North American Network Operators Group

Date Prev | Date Next | Date Index | Thread Index | Author Index | Historical

Re: Scalability issues in the Internet routing system

  • Date: Thu Oct 27 02:10:42 2005

I think that to be "technically correct" is appropriate to say that we can
have almost 2^64 networks (having reserved space doesn't mean that we can't
use it in the future), and each network can accommodate up to 2^64 nodes.
But is also true that it seems difficult in reality to reach that number of

So it is so much inaccurate to say that IPv4 has 2^32 addresses than to say
that IPv4 has 2^128, even if theoretically both figures are correct, because
practical issues.


> De: "Rubens Kuhl Jr." <[email protected]>
> Responder a: <[email protected]>
> Fecha: Thu, 27 Oct 2005 00:04:58 -0200
> Para: James <[email protected]>
> CC: Lincoln Dale <[email protected]>, <[email protected]>
> Asunto: Re: Scalability issues in the Internet routing system
>>> IPv6 will someday account for as many IPv4 networks as would exist
>>> then, and IPv6 prefixes are twice as large as IPv4 (64 bits prefix vs
>>> 32 bits prefix+address, remainder 64 bits addresses on IPv6 are
>>> strictly local), so despite a 3x cost increase (1 32 bit table for
>>> IPv4, 2 for IPv6) on memory structures and 2x increase on lookup
>>> engine(2 engines would be used for IPv6, one for IPv4), the same
>>> techonology that can run IPv4 can do IPv6 at the same speed. As this
>>> is not a usual demand today, even hardware routers limit the
>>> forwarding table to the sum of IPv4 and IPv6 prefixes, and forward
>>> IPv6 at half the rate of IPv4.
>> s/64/128/
>> ...and total, complete, non-sense.  please educate yourself more on reality
>> of inet6 unicast forwarding before speculating.  Thank you.
> From RFC 3513(Internet Protocol Version 6 (IPv6) Addressing Architecture):
>   "For all unicast addresses, except those that start with binary value
>    000, Interface IDs are required to be 64 bits long and to be
>    constructed in Modified EUI-64 format."
> If Interface ID is 64 bits large, prefix would be 64 bits max,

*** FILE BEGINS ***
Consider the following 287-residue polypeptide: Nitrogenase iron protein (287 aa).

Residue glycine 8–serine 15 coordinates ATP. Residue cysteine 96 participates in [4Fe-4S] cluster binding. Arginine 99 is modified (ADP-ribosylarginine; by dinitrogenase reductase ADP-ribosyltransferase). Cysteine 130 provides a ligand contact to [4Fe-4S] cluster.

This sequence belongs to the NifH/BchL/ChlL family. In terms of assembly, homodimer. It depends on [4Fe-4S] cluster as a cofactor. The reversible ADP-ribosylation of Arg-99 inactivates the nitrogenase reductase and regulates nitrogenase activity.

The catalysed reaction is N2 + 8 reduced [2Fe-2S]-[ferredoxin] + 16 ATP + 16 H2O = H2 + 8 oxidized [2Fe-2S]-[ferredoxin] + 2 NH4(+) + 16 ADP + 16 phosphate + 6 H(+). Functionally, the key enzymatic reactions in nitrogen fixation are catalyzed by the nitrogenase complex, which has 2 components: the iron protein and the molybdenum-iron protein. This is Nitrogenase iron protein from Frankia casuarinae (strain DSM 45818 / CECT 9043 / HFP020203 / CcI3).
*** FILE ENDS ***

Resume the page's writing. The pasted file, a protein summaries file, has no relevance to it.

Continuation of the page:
> wouldn't it ? Usually it will be somewhere between 32 bits and 64
> bits.
> As for 000 addresses:
> "  Unassigned (see Note 1 below)         0000 0000      1/256
>    Unassigned                            0000 0001      1/256
>    Reserved for NSAP Allocation          0000 001       1/128 [RFC1888]
>    Unassigned                            0000 01        1/64
>    Unassigned                            0000 1         1/32
>    Unassigned                            0001           1/16
>   1. The "unspecified address", the "loopback address", and the IPv6
>       Addresses with Embedded IPv4 Addresses are assigned out of the
>       0000 0000 binary prefix space.
> "
> Embedded IPv4 can be forwarded using IPv4 lookup, and all other 000
> cases can be handled in slow-path as exceptions. IANA assignment
> starts at 001 and shouldn't get to any of the 000 sections.
> One interesting note though is Pekka Savola's RFC3627:
> "Even though having prefix length longer than /64 is forbidden by
>    [ADDRARCH] section 2.4 for non-000/3 unicast prefixes, using /127
>    prefix length has gained a lot of operational popularity;"
> Are you arguing in the popularity sense ? Is RFC 3513 that apart from
> reality ? An October 2005(this month) article I
> found( says "Just as a
> reminder, IPv6 uses a 128-bit address, and current IPv6 unicast
> addressing uses the first 64 bits of this to actually describe the
> location of a node, with the remaining 64 bits being used as an
> endpoint identifier, not used for routing.", same as RFC 3513.
> Limiting prefix length to 64 bits is a good thing; it would be even
> better to guarantee that prefixes are always 32 bits or longer, in
> order to use exact match search on the first 32 bits of the address,
> and longest prefix match only on the remaining 32 bits of the prefix
> identifier.
> Rubens

The IPv6 Portal:

Barcelona 2005 Global IPv6 Summit
Information available at:

This electronic message contains information which may be privileged or confidential. The information is intended to be for the use of the individual(s) named above. If you are not the intended recipient be aware that any disclosure, copying, distribution or use of the contents of this information, including attached files, is prohibited.